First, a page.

Review of ‘Quantifying Diversity in Archaeology’ edited by Robert D. Leonard and George T. Jones

21st May 2014

Pardoe Book Review Cover 1992‘Quantifying Diversity in Archaeology’ edited by Robert D. Leonard and George T. Jones, 1989, Cambridge University Press, 160 pp. ISBN 0-521-35030-1 (hbk)

Review by Colin Pardoe

I struggled for some time to find a way to intrigue readers enough to consider reading this book. There isn’t any. This book is not for Australian archaeology, now nor in the foreseeable future. It covers themes that go against a historical train of thought in this country. At the business end of what is a theoretically coherent book, it assumes something actively discouraged in our discipline numeracy.

Intrigued? The book is a collection of thoughts and work on diversity, grounded in the richness of information theory and focused on the past. Many of the authors trace their intellectual genealogy to ecology rather than information theory, reflecting the relationship of archaeology to cultural ecology and evolutionary epistemology in America, from where all the authors hail.

The volume is logically set out and shows commonalty of purpose and extremely good editing. The openers introduce diversity from its ecological (Bobrowsky and Ball) and evolutionary (Rindos) bases. These set the stage for the following chapters and apart from historical overviews, concentrate on the many measures of diversity in which the authors bring out the range of diversity studies and theoretical underpinnings.

The middle order is an attacking line-up dealing with middle range theory in five chapters. They analyse components of diversity and factors such as sample size (Kintigh; Grayson), applied to spatial structure (Schiffer; Simek). ceramics (Schiffer), animal bones (Grayson) and lithic technology (Simek; Jones. Beck and Grayson).

The lower order covers application of diversity studies to the traditionally separate data sets of site structure (Thomas), faunal remains (Rothschild), lithics (Leonard; Smiley and Cameron), ceramics (Rice) and style in art (Conkey).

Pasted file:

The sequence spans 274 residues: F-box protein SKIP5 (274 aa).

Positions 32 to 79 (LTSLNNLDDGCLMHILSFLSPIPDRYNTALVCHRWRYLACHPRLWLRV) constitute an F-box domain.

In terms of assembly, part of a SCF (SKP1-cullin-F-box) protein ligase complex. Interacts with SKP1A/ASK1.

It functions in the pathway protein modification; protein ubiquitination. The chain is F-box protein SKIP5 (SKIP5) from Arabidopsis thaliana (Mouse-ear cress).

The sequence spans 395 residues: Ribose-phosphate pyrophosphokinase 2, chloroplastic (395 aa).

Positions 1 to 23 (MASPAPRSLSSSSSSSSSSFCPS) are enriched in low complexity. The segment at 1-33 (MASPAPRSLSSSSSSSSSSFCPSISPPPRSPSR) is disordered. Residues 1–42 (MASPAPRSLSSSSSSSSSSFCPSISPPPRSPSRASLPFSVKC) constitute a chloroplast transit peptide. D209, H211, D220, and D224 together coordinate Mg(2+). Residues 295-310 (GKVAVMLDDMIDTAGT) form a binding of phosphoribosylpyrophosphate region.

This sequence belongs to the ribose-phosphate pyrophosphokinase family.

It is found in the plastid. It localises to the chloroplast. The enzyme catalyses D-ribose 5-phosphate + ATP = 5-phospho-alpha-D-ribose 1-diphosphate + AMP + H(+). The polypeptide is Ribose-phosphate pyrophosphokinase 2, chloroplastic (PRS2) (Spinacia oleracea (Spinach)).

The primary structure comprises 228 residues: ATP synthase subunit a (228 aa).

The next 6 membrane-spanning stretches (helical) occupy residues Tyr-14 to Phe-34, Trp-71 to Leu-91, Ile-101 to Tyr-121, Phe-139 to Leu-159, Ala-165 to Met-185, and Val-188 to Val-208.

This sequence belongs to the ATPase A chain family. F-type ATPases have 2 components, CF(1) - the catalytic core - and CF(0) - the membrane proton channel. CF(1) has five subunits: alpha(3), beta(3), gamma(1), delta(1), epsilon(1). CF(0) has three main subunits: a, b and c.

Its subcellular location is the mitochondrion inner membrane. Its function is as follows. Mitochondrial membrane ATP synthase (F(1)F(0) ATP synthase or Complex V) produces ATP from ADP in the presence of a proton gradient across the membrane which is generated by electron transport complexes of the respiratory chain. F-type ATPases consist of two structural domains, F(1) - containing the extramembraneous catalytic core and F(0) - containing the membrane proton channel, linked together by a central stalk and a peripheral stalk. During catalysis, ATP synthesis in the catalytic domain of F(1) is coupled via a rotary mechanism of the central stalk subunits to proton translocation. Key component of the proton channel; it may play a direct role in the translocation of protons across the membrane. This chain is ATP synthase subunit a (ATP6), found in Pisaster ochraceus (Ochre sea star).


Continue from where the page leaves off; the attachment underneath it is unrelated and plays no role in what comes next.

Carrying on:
The tail end pair of Cowgill and Dunnell, perhaps paying some lip service to a post-modern age, separately provide commentary on the volume, inviting the reviewer to comment on their comments. Cowgill engages a detailed criticism of some chapters while trying to summarise diversity as richness, evenness, range and standardisation and its application to diet, raw materials, style and activities. Dunnell addresses archaeology as a borrowing discipline and the unease of applying a quantitative and explicit framework to a primitive notion of diversity that has existed in archaeology for decades. Both authors discuss the uses of diversity and sampling considerations.

In the way it proposes to look at data and in unifying archaeological notions of model building, this book is a landmark. Even though much of the writing may seem endlessly methodological, it is a book written to be used, applied to data and thought about. The outstanding contributions of Rindos and Conkey are best read as detailed pieces in their respective theoretical ontogenies. Rindos’ chapter is well placed in the volume, as it is a closely reasoned explanation of selection processes and diversity in an archaeological context.

While not ignoring (pre)historical reconstruction, most of the authors address comparison in a regional or analytical frame that is increasingly a dominant theme in Australia; for instance current research in Tasmania, central Australia or the River Murray, and in recent works such as Frankel (1991) and Witter (1992). The earlier use of diversity statistics by Vanderwal and Horton (1984) on Tasmanian data perhaps reflected their American and ecological influences.